The Courier News from Blytheville, Arkansas on October 10, 1950 · Page 42
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The Courier News from Blytheville, Arkansas · Page 42

Blytheville, Arkansas
Issue Date:
Tuesday, October 10, 1950
Page 42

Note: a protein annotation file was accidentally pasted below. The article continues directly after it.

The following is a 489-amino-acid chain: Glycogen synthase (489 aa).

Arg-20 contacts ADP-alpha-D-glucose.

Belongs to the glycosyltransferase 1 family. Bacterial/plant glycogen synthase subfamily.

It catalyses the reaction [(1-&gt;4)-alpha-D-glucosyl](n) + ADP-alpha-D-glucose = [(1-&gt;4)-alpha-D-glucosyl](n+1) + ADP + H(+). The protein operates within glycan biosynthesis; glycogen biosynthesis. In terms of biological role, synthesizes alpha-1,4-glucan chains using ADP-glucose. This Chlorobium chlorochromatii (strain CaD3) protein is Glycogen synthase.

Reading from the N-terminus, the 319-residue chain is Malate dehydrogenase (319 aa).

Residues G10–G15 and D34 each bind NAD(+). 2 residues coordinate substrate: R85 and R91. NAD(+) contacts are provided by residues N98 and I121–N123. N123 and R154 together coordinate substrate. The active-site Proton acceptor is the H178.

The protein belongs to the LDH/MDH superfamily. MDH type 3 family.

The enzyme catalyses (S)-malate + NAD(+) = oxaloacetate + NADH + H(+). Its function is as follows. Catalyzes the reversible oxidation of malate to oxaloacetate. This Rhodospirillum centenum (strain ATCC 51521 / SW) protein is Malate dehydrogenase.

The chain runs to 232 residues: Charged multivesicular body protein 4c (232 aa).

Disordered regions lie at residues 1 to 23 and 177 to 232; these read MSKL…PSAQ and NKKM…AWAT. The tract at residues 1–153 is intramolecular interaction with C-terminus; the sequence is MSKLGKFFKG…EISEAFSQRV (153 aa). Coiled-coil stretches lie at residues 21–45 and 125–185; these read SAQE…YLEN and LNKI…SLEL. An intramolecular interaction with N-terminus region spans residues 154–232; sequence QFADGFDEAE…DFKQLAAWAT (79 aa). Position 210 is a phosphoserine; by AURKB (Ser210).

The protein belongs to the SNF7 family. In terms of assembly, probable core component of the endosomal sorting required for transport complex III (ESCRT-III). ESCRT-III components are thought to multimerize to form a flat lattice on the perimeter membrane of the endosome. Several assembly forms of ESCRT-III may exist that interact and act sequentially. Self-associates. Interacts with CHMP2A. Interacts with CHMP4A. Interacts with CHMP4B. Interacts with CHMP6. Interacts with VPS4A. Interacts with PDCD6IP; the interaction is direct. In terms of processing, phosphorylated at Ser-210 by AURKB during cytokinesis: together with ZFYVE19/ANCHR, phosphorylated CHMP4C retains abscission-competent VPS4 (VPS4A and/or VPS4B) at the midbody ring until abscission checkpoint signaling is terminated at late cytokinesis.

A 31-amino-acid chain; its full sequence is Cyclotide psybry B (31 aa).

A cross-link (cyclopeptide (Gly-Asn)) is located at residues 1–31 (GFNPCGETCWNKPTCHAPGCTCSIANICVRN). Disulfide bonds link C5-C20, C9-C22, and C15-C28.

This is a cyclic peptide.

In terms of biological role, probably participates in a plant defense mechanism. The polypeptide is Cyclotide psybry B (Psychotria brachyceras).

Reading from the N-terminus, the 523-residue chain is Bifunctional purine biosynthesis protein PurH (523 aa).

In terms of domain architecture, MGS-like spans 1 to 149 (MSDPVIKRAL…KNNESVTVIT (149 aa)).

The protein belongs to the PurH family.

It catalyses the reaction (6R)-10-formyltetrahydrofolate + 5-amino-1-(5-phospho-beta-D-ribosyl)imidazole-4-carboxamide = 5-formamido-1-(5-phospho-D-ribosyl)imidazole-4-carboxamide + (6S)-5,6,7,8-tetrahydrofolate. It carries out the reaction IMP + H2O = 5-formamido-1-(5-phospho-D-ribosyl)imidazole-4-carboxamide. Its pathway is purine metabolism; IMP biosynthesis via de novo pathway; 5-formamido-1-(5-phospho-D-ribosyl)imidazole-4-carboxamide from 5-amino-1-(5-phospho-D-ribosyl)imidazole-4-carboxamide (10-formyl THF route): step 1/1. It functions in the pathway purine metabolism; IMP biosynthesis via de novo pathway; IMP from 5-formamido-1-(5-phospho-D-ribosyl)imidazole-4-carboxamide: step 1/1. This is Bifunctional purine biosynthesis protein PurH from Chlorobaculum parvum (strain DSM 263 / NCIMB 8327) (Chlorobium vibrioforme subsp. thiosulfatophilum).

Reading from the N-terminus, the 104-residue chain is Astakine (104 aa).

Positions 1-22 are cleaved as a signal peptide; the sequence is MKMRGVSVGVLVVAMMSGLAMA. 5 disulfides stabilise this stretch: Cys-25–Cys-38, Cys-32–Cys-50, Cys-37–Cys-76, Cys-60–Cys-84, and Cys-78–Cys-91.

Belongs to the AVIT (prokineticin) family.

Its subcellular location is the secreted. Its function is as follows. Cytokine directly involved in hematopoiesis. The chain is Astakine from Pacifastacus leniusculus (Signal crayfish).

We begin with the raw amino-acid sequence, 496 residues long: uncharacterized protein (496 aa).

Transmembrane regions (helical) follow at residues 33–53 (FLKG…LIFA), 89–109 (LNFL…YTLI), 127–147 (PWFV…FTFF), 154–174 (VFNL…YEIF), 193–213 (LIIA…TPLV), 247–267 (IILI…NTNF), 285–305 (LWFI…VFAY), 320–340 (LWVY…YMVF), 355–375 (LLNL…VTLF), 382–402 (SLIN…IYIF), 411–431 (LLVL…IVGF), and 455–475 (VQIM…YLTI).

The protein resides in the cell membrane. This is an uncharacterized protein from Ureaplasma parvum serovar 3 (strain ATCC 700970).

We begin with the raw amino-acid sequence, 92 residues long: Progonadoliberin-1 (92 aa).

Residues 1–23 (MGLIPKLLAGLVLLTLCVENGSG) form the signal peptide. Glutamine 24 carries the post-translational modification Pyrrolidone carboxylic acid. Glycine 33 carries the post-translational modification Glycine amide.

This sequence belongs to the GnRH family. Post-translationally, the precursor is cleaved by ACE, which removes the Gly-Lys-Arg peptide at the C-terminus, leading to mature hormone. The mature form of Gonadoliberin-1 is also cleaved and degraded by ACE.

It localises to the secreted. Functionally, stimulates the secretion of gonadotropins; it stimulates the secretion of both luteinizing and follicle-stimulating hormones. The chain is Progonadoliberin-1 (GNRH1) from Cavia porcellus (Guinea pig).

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Mid-Century Special Edition BLYTHEVILLE COURIER NEWS BLYTHEV1I/LE. ARKANSAS TlliranAv ru-™rnoc'i>~7nTTTco " ' E, ARKANSAS, TUESDAY, OCTOBEF Section C Osceola Osceola Began Its Growth as Riverfront Settlement in 1820's ^•^•^^•^^E^i^Ti^.TML^:-.-* 1 ^"""" 1 -"'"'-' «-"~ r ?"~>r —,.,,.™_^_ T ,, „„ ... _,—___„.„, , ..'. f-» ... _ ^_ S. Missco County Seat] Now Thriving City with $10 Million Retail Sales Osceola, Mississippi County's first while settlement and its first seal of government, today stands as one of the world s richest small municipalities Located'in the heart, of the ag- + .___ Mississippi Valley Canning Company Owners of Osceola Canning Plant Provide Most of Its Vegetables 1 1 • r- • „_ . . _. . • *^ JAissco Firm. Processor of Missco Crops Another one of Mississippi County's numerous industries that reaps the rewards of the county's rich, alluvial soil is the Mississippi Valley Canning Company at Osceola. It Is one of the younger Industries of the county, only 13 years old, but It also is one of the largest, employ- Ing nearly 300 persons at peak sea«on. Its payroll is approximately $U5,MO. The Mississippi Valley Canning firm prospered. Mississippi Valley end these same planters furnish the majority of the vegetables canned there. Ils operation Is financed by these planters and they reap the profits ^as stockholders. There* Is no "outside money" involved In the operation of the plant. It is Mississippi County owned and Hpernted. < Began Work In 1838 Construction of the canning company was completed In 1937 and the first batch of canned spinach was turned out the following spring. That year, 1938, approximately GO,000 cases of canned vegetables, mostly spinach and mustard nnd turnip greens, hit the market bearing thc label of (he Osceola canning firm. The company operated on that thrcc-vegelable scale until 1940 when peas and lima beans were added to its list of canned foods . Then came World War II and during the war years the company boomed with activity. Production fluctulated between 60,000 nnd EO.- 000 cases of canned vegetables a ycnr during the following war years and the young ~ I" 1942, the Canning Company supplied the armed forces with 48.311 cases of spinach, peas and lima beans. In 1943. production totaled 183.000 cases and In 1044, production • mounted to 115.000 cnscs. This tn- _ crease, which was more than 200 per cent above the first ycnr of operation, wns made without any increase In the mechanical facilities ^ the plant. Won "A" Award In 1915. the Mississippi Valley Canning Company received one of the highest honors paid n civilian firm by Ihe government, Ihe War Food Administration's achievement "A" award in recognition of its outstanding work during the war years The presentation of the award was made by Commander Richard R Briner, executive officer of the Nnvv Air Technical Training Center n't Memphis during a ceremony at the plant. After World War II. the canning company returned Its full interests to production for Ihe commercial market. The plant's annual output rapidly increased and today the company cans something like 250000 cases of canned vegetables a year, all for thc commercial market. And Ihesc vegetables nre all grown In Mississippi County Products processed by the company are grown in the immediate "fm^J^ 0 '™ 1 ^'. farmers who ie capital on b»IM and tv , , which the plant, has fact, the plant crepcndcnt' enlireli r";,±!!. h . Mi «te*PPi County to ol .-nw material. A. W. Young Is Manner A W. Young has been manager of the phnl for_the past 12 years and lfe> mcmbcjs of thc plant's six-man lo.ird ol Directors. D. 5. Laney and .. . . R. C Bryan, have served in cnpndly since the founding of th this ot the present company. Other members Board of Directors are L " C „ Young. C L Whistle. B. H Springfield, J A Plgg. and Harold ohlen- dorf H. J. Hale was thc company's first president and he was succeed- insi. picsiaeni ana nc was succeed- ' ed several years ago by R, C, Bryan, spot ' who Is the present president and thc I"rgcst "reducer of vegetables for the plum. Members o* th* in Januni^y but during the remainder of Ihe year the plant is closed. Mississippi Valley Canning y today processes eight veg- .. .. . Board of Directors were Mr. Bryan Mr. Laney. w. J. Driver. Jr., John A. Edrington, Leon Sullivan, J. F Wheeler. G. A. Looney, . R. Cullom, A. W. Young, and Mrs. Hale. Mr Sullivan served as the board's secretary until this year when he retired and was succeeded by C. L. Whistle the present secretary. Operates 7 Months of Year The plant Is in operation seven Del and Miss Vnl' months during Ihe year. April, May, July, August. September, October! u and November. Some work Is done'i iana. Tennessee. Alabama. Mississippi, Arkansas, Florida, Kentucky Missouri. Illinois, Indiana and Ohio. And ocuaslonnlty IUs products are etable.s for the commercial markctL,,rH in w^i>, ,"«j a "i,",."" ,-"" - spinach, mustard and turnip - N ° rth and Sollth { - ar °l'"a greens. lima beans, early June peas, tomatoes, field peas and asparagus. The company cans under four brand names, Delta Club. Little Andy. Miss ' Its produ. Is nre sold Ihrough food irokers and nre stocked by grocers ' in 14 states including Texas, Louis, Georgia, Michigan and Minnesota All of the company's stock is owned by 20 active growers of vegetables all of whom live In the vicinity ot Osccoln. And there has been little change in the ownership of thn company's slock since I Its foundation, Luxora Had Its Beginning As Landing for River Boats in '82 iji-ixora. like all otlipr fnwim nf ilia ^aitn ,., nr , K.,:U „., *u_ -\i-_- . ... . . , . "" -•"•- "-.I,..., *i »*•> UIMIL uii LIIC m ih.TJS^ipjj] it > ^ !n ',«,',, , ys> <le l )elllletl almost enlii-ely on the "Big Muddv." it was In 1882 that Dempsy Tho-1 — - ±_ _____ mas Waller built a one-room combination store nnd house on the west bank of the Mississippi River at the site of what is now Luxora. Mr. waller's house was the first built at that site and his family was the first to locate there. The founding of the town of Luxora is directly credited to Mr. wal- ler and his family. Mr. Waller's widow, who is near- Mississippi River life In the gny nineties and the early fears of the 20th century.', Luxurious river packets such as the "Annie P. Silvers" and manj of the Lee Line boats that featured night life on the river, stopped at Lusora and (here were parlies, dancing and merry making. Professional gamblers frequented '"B her 102nd birthday, and two UICSE packets with the rich plan- of his daughters, Mrs. Sally Davis latlon owners of this area as their and'Miss Luxora Waller, still live chiel P r <M'. And Luxorn was one of had and upon south Mississippi County tor lm "' s ' 1! >me be changed to Luxora its finances, personnel and source ln hoilor o( Mr - Waller's daughter Of ,'n\V mirerinl Mi.« r.iiv^r, itr A n*- in the town he settled which bears the name of his oldest daughter. Believed Oldest Resident Mrs. Waller is believed to be the oldest living resident in the county. Mrs. Waller and her two daughters occupy a house not far from the spot where her husband built the first home. The first waller home no longer stands. The ever widening of the Mississippi River has long since washed away the old family site. Mrs. Waller and her daughters moved into their present home ill 1891. The Wallers came to the clearing on the bnnks of the Mississippi from the vicinity of Carson Lake southwest of Osceola, where Mr. Waller was reared. He opened the store to accomodate the river boats that docked at the clearing to tnke on logs for fuel. The changing course of the river --' created a sandbar at Osceoln boats could no longer stop there for fuel so they made this nearby clearing. And Mr. waller, knowing this and rcnlizing that a good living was to be made there, purchased land near the boat landing nnd built his home and store. As thc river boats were the only mode of distant transportation in those days, passengers were forced to go to Luxora to board the boals and Ihrough them Waller's business prospered. Seeing thnt the Wallers were doing all right in their wilderness home, other families followed them there, and soon there was a lively settlement. Store Becomes Post Office Prom that point, thc boat landing settlement began to grow. Mr. Wallers' store became a post office nnd he bccainc r the first postmaster. The selllement was given the name of Elmot, fn 1890, the year of Mr. Waller's death, the town was incorporated, and In recognition of Mr. Waller's i pioneering Ihe town. John B. Driver, one of the county's pioneer political leaders, suggested that the town's name be changed to Luxora their chief gathering places. There arc many family names woven into the history of Luxora. Names like Driver. Fletcher. Spann. Rozelle nnd Wood. One of the most prominent families that had a lot to do with the founding and making of Luxora was the John B. Driver, family. Mr. Driver was a public figure in those days. He held a number of public offices including sheriff and legislator. And. too, he was Luxora's first mayor. Descendants or his family still reside In the town he help found. Has 1,302 1'oiiulalion Today. Luxora boasts a population of 1,302. Although it has no industries it still plays an important part in Mississippi County's agricultural domain for some of ~the richest land in the county is located near Luxorn. K. R. Bognn is the town's present mayor and w. D. Head Is the recorder. Coimeilmcn nre T. D, Wilkins. Wiley Tate, Lester Stevens, a. A. George. Jr.. and C. D. Smith. Mr. wilkin s is also superintendent of Luxora's schools. Luxora today has n modern operated water system and K amal but modern, fire fighting system. In the past three years, a total of $20.000 worth of civic Improvements have been . provided without incurring any indebtedness. This includes the construction of a brick fire station, repairing of streets and the purchase of a utility,, residence which was moved on to town property. Luxora also boasts a Chamber of Commerce, a Rotary Club and an American Legion post. rlculturtlly rich Mississippi River D«;ta, Osceola has risen from a. small unlmporlajil selllement of n rk»en or so log cabins sprawled in clearing on the west bank of Old Man River to * thriving city whose retail sale* total nearly $10,000,000. Osceola has h»d growing pains ever since the first few white settlers beat their way through (he swamplands of the delta. These settlers hewed homes In the river bank Jungles and made their livings off the land, from the fine limber that graced this area. And ever since those early day.s, residents of Osceola have continued to live off Ihe land for it Is some of the most alluvial in the world. But today, the timber is gone and Osceola, like the rest of Mississippi County, "lives oft the Imd" in a different, way—through agriculture. Accepted u Oldnst City Although there are no official records available on the dates O.s- ceola actually was settled, il is generally accepted us the oldest Kiwn In Mississippi county. A series of names have been woven through it.s history, dating back to 1828 when the first white settlers were believed to have come, in sizeable numbers, to Mississippi County. Contradictory passed down through Ihe years as to the early settlements in the coun- I,} 1 . Some stories say that Cnr.son Lake was the first. These stories say that a mnn by the name ol Carson hunted with the Indians In the lower end of Ihe county before Ihe great earthquakes of 1811 and 1812 and lhat Carson Lake wns named for him. However (here are no >,,[- •ficlal records to bear out these stories. The great earthquakes, however, were believed to have played an Important role In the settlement of the county. The earthquake;; changed the topographical features of this section of the country and tniy villages sprang up in the vicinity of Osceola immeditely ioltow- 1926— New City Officials Assume Duties From the April 15. 1926, edition of the Blythcvllle Daily Courier News: Yesterday marked the first day of service to the city of Blytheville of the newly elected city ofliccrs, elected April o, and going Into their offices Tuesday night at the regular council meeting. Each of the new officers, Sidney Craig, city clerk Ivy W. Crawford, city attorney. Joe Alexander, alderman of the first ward, J. T. Hill, alderman of the second ward and Damon Mcl-eocl, Jr.. alderman of the third ward, report thai the day went off as usual and lhat they had started In their service with the determination of showing their appreciation for the confidence lhat the people of Blylhevllle had shown in Ihem in ., , „ ...uui.,,, ..i.jmt.,,u(; naQ S nown in mem in school, a mumcipally-owncd and I giving them their respective offices . Miss Luxora Waller. The landing of the river boats and the alluvial land that surrounded Luxora offered excellent opporlunilies and soon olher families came, plantations sprung up around the town and in a few years Luxora was a thriving a»rl- J n /-'•«•> I-U.\VJI{1 WA\ A • cultural community. . But the Mississippi River still was the town's biggest asset, cotton was shipped to market on river packets and Luxora became a big shipping point In the area. River steamers docked there bringing new families to this then Infant garden Heart of Soclni .,T h "' - lre nt»n» stories about Ihe " at the tu: days —Courier New« PtioU OSCKOI.A'S MAYOR-Bcn T. Butler tu. «rved C^tola M mayor for the past 10 year, and under hl« guidance th« city hM t.ken tr» ""' «'«•«. '" •*«tlon <o being mayor, Mr. Butler „!«, open.1*, a (afm ""P"mcnl business In Oiccola and In Joiner. VS« v stories have been ing the quakes. Of these, Oiceola probably was and thc lower enrl of Mississippi County were families ivliaio mimes are still prominent throughout mast ol Arkansas today. They cuma from Virginia. Tennessee ami Kentucky as lawyers and bankers to settle the land which was later to uecoine the nation's richest agrlcul- '11 nl section. Among these were David Cniij- head and his brother Tliomn.i E. Craighcad, for whom Cralgheiid County was named. They came from Nashville, Tctin., as lawyers. Others were the McGavock family, which settled near Osccola, Isaac Lanicr. Edwin Jones nnd Bnirtl. These families were the true pioneers of Mississippi County, They tame here, to the wilderness, fought thc elements of nature, cleared land and turned it into vast farm- CON)'KI)i:itATK SOUMKH — Captain Charles Sumucl Bowen. wns Mississippi County's third sheriff serving from 1818 until - 1802. During the war between the William [ states Capl. Bowen organized a company of south Mississippi County residents nnd operated against the Union forces along the western banks of the Mississippi River. Ills company wni known as the "Osccola Hornets." ing interest. Some achieved nntion- nl prominence through their efforts In pioneering IhLs Innd. Dickinson Was Cabinet Mcnllicr Among these svn.s Judge Jncob McGnvock Dickinson, who mastered the Dickinson plantation which wns located near what Is now Frenchman's Bayou. Judge Dickinson served a.s secretary ot war during President William Howard Taft's ndministrntion. Most of the early settlers '.'nine to Mississippi County nnd established (arms between the years of 18331840. Osccola wn.s then a small settlement but il was the chief (own of the district nnd wns the county feat. All legal matters that arose were settled in Osceoln. There WHS n court house there and it was the scene of many a bitter court fight in lho;e days and It loo, wns Ihe scene for many gnln bnlls and other celebration.?. According lo the stories that have been handed down through ycnr.s .the settlers ot the country scattered out In small settlements wr-.s elected town marshal W. Clapp treasurer. Oiccoin has been Incorporated twice. First 'about 1858 am! agnil In 1875 The original charter Rranl- ed to the town lapsed and il was necessary to Incorporate It again. Although much ot the Information about the early days of Osceola 1ms been destroyed or lost clowr through the many years. It Is commonly believed that Osccola got Ils first posloffice about I8<0. J. w DeWitt wns the first postmaster. Stories pnsscrl along from genera- lion to generation relate how the first mail IMS in (he town wns crudely made from a cracker box All the mail wns placet! In (his box the stories go, and residents of th young town fished through the box for their own mull. Besides bchiR Osceolu's llrst post master. Mr. DcWItl nlso was the first school teacher. Shortly afle: he came to Osceola, he built i school house on the northern edgi of the-town which then lay along the Mississippi River. • PIO.VKKR POLITICIAN —John B. Driver, former congressman ami member of the state legislature, played an Important role In the political development of Osccola. and Mississippi County. Mr. Driver was a member of a pioneer South Mississippi County family and nlso served the county as sheriff from 1812 to 1878. dotting the countryside. Thuy suli Needless lo say, Osccoln has been the largest, which could nccount for the claims that it was thc first settlement, , Named for Indian Tribe* Osceola and R number of other settlement; In that vicinity in those early day.s, got their names from ' the various tribes of Indians that roamed through this county, shortly after the settlers came to tilts area, there seem* to have been several towns bearing Indian immi.5— Osceola, Shawnee Village, Chicka- wabn arid Tyronxa. The Indian tribes thnt were known to have been In thin area were Die Deln wares, the Shawnecs, Minmis, Cherokee.? and Chlckasaws. Names of other towns and villages spread along the bnnks of thc Mississippi River in those days probably were affixed by thc Catholic pricsl.s who visited this ircn because of Ihe. Mississippi Delta's similarity to the rich area of the Nile in Egypt. William Bard Edrington wns one of the first known settlers of O;- ceola. He came to Mississippi County from Kentucky along about IKta. He spent some time in nmong -he Indians in this county and was rmid to have obtained from Ihe Indians mast of the land on which '.he present city of O ceola Is located. Pioneers Follow A number of white families followed and a few came before Mr. Edrington. The names of some of these families have been connected directly with the enrly any, of Osceola and Mississippi County by authenlc records. Among arc a family by the name of Bracket, a rather and two sons. Then Thomas Mills, who wn.s the county's :iist representative after II was officially organized In 1833. John Troy wns among the pioneers. He later served a.s county judge from 183G-183B. Then there was J. W. Whitworth, the first county clerk, J. F. Lloyd, the first sheriff and C. G. Harticld. for whom Barfleld Point or Bar- Tleld Landing, was named. Mr, B?rfictd was a member of Ihe TerrltorinI Council from Crittenden County when Mississippi County was & part of thai county in 182T. In 1824. I82S and 1826, when Arkansas was stiil a territory, thc United States Government surve>cd Ihe land now known as Mississippi County. This land was chiefly limber and swjmp lands and was entered In the government land offices at Helena n.s having been offered for sale at (I.2JS nn acre, flcs- UlenU of nearby states and counties marie their way through the fore-st-s and cane breaks to this land and bought il. The land that was fit tor cultivation was staked off by these settlers. KlTtr WM Main Thorouthfare In those days, there were no roads connecting this county with the outside world. The main thoroughfare was the Mississippi River and th« main transportation was by river bout. So the early settlers nuilt homes along the banks of the "Bltf Muddy" and some of these homes art part* of Ihe legend of ins oid South. villages such as Pecan Point, Shawnee village, nardstown and n quaint village known ns "Nauvoo". This is now known as Picnchmau'.s Bayou nnd It wa.s here the Speck family settled. Bardstown was nnmccl for thc Bnrd family which settled It. Families Drew Tmcelhtr Thc stories further relate how the families gradually drew themselves together at whnt Is now known as Osceoln. Then it wn.s cnll- cd. Pinch and later Plum Point. Osccola not only wn.s Ihe first towr of the white men In thc county but historical clnta proves thnt the .Indians had chosen il as a town . site and thai it Inhabited by several hundred Indians 111 prehistoric nays. An enrly historian. In his writings, spcnks of an exploring party thnt came across a large group ot homes on what Is now Osceola and of the fruit trees that were planted Ihcre. This historian's report seems lo lieai out, thc ott-tokl stories ot thc Indians and their villages In thc Osceola vicinity. Osccola's first Municipal election wa.s held Nov. 20. 1875. Leon Rous- snn, who published the first newspaper in thc county, was elected mnyoi. He wn.s publisher of llns paper al thc time. Thc newspaper was established by Mr. Rous.snn and I,. O. ninckwood, father of Uwlght nlnckwooil who now lives in Osccola. J. O. Blnckwoocl wns Osceola's first recorder. City Chartered Twice Osccola's first councilmen were Aicx Goodrich. Berry Kenwood, » F. .Juiic.s. D.lnfeJ Matthews and F. M. Petty They were elected during the same election. W. Speec growing ever since the few dozen pioneers clenred the site for Ifc loy/Vi but It slarlcd its big grow'th shortly utter the turn of the century. ArHculure Drew Others With most of the limber gone from that section of the county, residents gradually started turning to agriculture nnd the cultivation of the rich dcltn Innd. They planted nnd harvested cotton and shipped their bales lo market by river bonts. New residents got word of thc agricultural possibilities of Mississippi County nnd started moving In. They cnme from Tennessee. Missouri. Mississippi, and as fnr nwny a.s Virginia.' Thc coming of the railroad In 150-1 attributed a gooil deal to the growth of Osceola. The railroad wn.s extended into thc county In that year. It rnn n short distance west of the Osccola in those dnys. but gradually the town slarlcd moving away from the river toward the rnllroad. Today, the Frisco Railroad cuts Osccola almost exactly In half. There arc few buildings today on thc original site of Osccola. A section of thc city which wn.s once part of old Osccola Is there today, known as "Old Town." Osccola's first court house was a two-story frnrnc building with county offices oil the first floor xnd thc court room on the second The city's present Court wns built in 1318 and thc building which Court House years as a county housed the old used for scvcra home. New f.'nimiy Scat Set Up But In 1801, due to the difficulty In trnvel and tile size ot the county, It was decided to create a. second county scat at Blytheville. And that's the way H Is today. Osceola has marched forward since the days of the 1820'i when settlers cut their way through tin swamplands to 'establish the city. Today, it is one of the richest small cities In the nation. It's agricultural wealth is untold. If It could be amounted it would surely run Into millions of dollars. Today, Osceoln Is a modem city. It has modernistic homes nnd miles of paved streets, one hundred and two retail business establishment! deck its business .section and these stores Inst year did nearly $10,000,000 worth of business. 'In IMS, Osceola's retail business was $9,994,000. Population Up 34 Per Cenl The growth of Osccola Is further pointed out in its 1950 census figures. Preliminary tabulations listed its IB.Tt) population at 3,005. That la a. gnln of 34 percent In the past 10 years.-The 1940 censoi tl»ui« was .1,228. Osccola might well be the pal- tern for mnny other cities In this area. It has its own munictpally- owncd power and light system and has had for years. It has a fine school system and 15 cliurches representing nine ditfcrcnt denominations. Ten of these churches are for whits residents and five lire for Negroes! It lins a small hut modern firs department consisting of two flri trucks and two pressure pumpers. Its firefiBhtlng equipment Is manned by a volunteer fire department that consists of 18 members. Four years ago a Chamber of Commerce wns organized In Osceola am] the Chamber though young, has gone a long way toward further improving the city. lias Several Industries Osccola's Idenl location In th« heart of the world's largest cotton producing county has been one of the chief drawing cards for industry antf (he city boasts several-new industries drawn In the past I) years. These include an oleomargarine plant, n large canning factory, a cotton seed and soybean oil mill nnd nn alfalfa dehydrating plant. These Industries furnish work for approximately 300 Osceola resident) am! have n combined annual payroll of something like $-120.000. Then there are numerous smaller businesses such as nn Ice cream plant and an Ice manufacturing plant. These are all locally owned and furnish employment tor a hundred or so more. But Osceola's biggest payroll comes from its soil—rich, alluvial Osceola was thc only r.ounly snstjcotton land that brings in millions for something like a half n century ; of dollars annually. EARLY MERCHANT , , , , • i* •and sundries store. Mr, Brown, who idvertlsed M "Th« Druggist from ' Kentucky." oper*«e< Uib'*••'• : , Uroun< 1900. •;...•.. ~ i *V>A,-S, *• r * -